Many others have already pitched in their comments about this year's Mystery Hunt (including Aaron and Noah from my own team). (My earlier post on, "this is what the Mystery Hunt is" can be found here.) The big list-o-puzzles can be found here, and a general description of how the Hunt worked is over here. They do a good job explaining the plot and how the Hunt was structured, so I'm not going to repeat it here.
The team I was on, Metaphysical Plant, consisted of about 35 people at MIT and about 15 in Berkeley doing "remote solving," also known as, "we don't know what to work on, so we'll solve a meta." Having a room dedicated to a Skype connection with Berkeley was also fun, and I think it worked well.
There were very few puzzles this year that I was excited about once while solving them. (Though I wasn't working on it and I'm pretty sure we backsolved it anyhow, I was still highly amused when the Blather puzzle started throwing monkey poo all over the room. My code will start doing this now.)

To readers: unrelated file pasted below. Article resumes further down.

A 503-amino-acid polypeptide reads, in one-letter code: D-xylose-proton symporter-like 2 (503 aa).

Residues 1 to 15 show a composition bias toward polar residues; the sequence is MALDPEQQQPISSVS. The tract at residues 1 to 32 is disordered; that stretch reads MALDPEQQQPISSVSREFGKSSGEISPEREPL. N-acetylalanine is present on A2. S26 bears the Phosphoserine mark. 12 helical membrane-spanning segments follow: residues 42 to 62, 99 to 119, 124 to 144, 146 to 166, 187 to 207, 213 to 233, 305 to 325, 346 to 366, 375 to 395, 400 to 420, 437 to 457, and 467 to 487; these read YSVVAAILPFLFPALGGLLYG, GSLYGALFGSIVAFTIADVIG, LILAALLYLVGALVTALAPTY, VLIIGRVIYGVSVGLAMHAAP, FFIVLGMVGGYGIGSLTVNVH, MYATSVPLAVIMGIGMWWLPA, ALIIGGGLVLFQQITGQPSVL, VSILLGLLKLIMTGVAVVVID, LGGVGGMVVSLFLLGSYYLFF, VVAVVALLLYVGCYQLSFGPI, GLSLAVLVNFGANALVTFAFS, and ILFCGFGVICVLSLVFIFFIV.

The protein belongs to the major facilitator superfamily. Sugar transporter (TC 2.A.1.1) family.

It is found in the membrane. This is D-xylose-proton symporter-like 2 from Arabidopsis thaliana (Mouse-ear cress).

The puzzles!, in no particular order, except the ones I liked probably come first:
- Nur einzelne Zahlen erlaubt!: I enjoyed this puzzle because it was simple and clean, and the solver gets to play with sudokus without "doing a sudoku." I was also really excited once I realized that the phrases that came out were real Japanese words and not just gobbly goop, and I like how they fit into the title. Oh, and for once I got to help a group become un-stuck on something!